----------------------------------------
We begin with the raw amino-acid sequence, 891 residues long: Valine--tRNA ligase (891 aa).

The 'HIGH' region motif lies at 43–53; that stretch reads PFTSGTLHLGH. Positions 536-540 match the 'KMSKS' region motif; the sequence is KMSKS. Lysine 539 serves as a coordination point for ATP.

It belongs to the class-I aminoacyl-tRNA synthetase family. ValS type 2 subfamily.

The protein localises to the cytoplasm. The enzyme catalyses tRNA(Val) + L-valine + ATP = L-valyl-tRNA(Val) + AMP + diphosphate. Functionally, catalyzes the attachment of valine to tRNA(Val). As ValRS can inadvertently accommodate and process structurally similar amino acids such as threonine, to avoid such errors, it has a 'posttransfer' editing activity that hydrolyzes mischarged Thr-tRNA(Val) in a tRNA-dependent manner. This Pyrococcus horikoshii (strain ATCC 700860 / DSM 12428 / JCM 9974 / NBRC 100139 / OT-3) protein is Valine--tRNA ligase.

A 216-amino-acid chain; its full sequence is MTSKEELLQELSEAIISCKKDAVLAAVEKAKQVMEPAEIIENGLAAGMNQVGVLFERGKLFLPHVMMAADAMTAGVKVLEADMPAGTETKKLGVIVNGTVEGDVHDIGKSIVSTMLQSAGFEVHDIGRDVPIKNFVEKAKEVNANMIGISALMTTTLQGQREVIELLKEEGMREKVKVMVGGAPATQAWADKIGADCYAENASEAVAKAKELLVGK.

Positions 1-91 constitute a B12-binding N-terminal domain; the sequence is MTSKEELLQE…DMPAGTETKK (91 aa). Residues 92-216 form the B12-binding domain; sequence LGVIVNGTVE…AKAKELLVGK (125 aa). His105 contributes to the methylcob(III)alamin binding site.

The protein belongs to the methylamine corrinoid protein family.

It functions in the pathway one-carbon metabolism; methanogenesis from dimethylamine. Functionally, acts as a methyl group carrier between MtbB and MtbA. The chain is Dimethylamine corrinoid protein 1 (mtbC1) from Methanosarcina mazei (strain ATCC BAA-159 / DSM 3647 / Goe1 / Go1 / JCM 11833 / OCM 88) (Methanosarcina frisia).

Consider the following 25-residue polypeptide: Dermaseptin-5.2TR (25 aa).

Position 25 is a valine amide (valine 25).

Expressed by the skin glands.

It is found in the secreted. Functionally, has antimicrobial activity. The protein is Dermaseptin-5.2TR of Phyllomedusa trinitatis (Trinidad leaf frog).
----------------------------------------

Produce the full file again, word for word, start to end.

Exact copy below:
We begin with the raw amino-acid sequence, 891 residues long: Valine--tRNA ligase (891 aa).

The 'HIGH' region motif lies at 43–53; that stretch reads PFTSGTLHLGH. Positions 536-540 match the 'KMSKS' region motif; the sequence is KMSKS. Lysine 539 serves as a coordination point for ATP.

It belongs to the class-I aminoacyl-tRNA synthetase family. ValS type 2 subfamily.

The protein localises to the cytoplasm. The enzyme catalyses tRNA(Val) + L-valine + ATP = L-valyl-tRNA(Val) + AMP + diphosphate. Functionally, catalyzes the attachment of valine to tRNA(Val). As ValRS can inadvertently accommodate and process structurally similar amino acids such as threonine, to avoid such errors, it has a 'posttransfer' editing activity that hydrolyzes mischarged Thr-tRNA(Val) in a tRNA-dependent manner. This Pyrococcus horikoshii (strain ATCC 700860 / DSM 12428 / JCM 9974 / NBRC 100139 / OT-3) protein is Valine--tRNA ligase.

A 216-amino-acid chain; its full sequence is MTSKEELLQELSEAIISCKKDAVLAAVEKAKQVMEPAEIIENGLAAGMNQVGVLFERGKLFLPHVMMAADAMTAGVKVLEADMPAGTETKKLGVIVNGTVEGDVHDIGKSIVSTMLQSAGFEVHDIGRDVPIKNFVEKAKEVNANMIGISALMTTTLQGQREVIELLKEEGMREKVKVMVGGAPATQAWADKIGADCYAENASEAVAKAKELLVGK.

Positions 1-91 constitute a B12-binding N-terminal domain; the sequence is MTSKEELLQE…DMPAGTETKK (91 aa). Residues 92-216 form the B12-binding domain; sequence LGVIVNGTVE…AKAKELLVGK (125 aa). His105 contributes to the methylcob(III)alamin binding site.

The protein belongs to the methylamine corrinoid protein family.

It functions in the pathway one-carbon metabolism; methanogenesis from dimethylamine. Functionally, acts as a methyl group carrier between MtbB and MtbA. The chain is Dimethylamine corrinoid protein 1 (mtbC1) from Methanosarcina mazei (strain ATCC BAA-159 / DSM 3647 / Goe1 / Go1 / JCM 11833 / OCM 88) (Methanosarcina frisia).

Consider the following 25-residue polypeptide: Dermaseptin-5.2TR (25 aa).

Position 25 is a valine amide (valine 25).

Expressed by the skin glands.

It is found in the secreted. Functionally, has antimicrobial activity. The protein is Dermaseptin-5.2TR of Phyllomedusa trinitatis (Trinidad leaf frog).